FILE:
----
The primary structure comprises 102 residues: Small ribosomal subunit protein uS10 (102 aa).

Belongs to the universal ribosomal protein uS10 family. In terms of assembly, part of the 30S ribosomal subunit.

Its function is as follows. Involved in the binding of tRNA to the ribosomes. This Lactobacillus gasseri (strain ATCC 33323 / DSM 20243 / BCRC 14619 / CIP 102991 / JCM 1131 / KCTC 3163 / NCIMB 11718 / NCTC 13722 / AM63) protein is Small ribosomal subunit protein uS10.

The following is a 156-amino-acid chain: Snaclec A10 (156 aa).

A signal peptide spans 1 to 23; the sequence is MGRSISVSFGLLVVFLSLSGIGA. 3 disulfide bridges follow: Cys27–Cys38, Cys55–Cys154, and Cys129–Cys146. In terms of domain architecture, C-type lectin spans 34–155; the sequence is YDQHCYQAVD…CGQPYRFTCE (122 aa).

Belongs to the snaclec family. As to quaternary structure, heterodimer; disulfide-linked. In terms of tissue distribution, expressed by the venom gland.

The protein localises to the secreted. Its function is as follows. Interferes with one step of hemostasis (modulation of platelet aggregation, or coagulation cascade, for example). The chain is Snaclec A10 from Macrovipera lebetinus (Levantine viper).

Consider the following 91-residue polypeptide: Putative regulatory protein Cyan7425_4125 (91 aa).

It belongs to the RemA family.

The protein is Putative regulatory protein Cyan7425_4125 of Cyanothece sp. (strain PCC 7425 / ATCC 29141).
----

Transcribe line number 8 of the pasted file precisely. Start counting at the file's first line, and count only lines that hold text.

Consider the following 91-residue polypeptide: Putative regulatory protein Cyan7425_4125 (91 aa).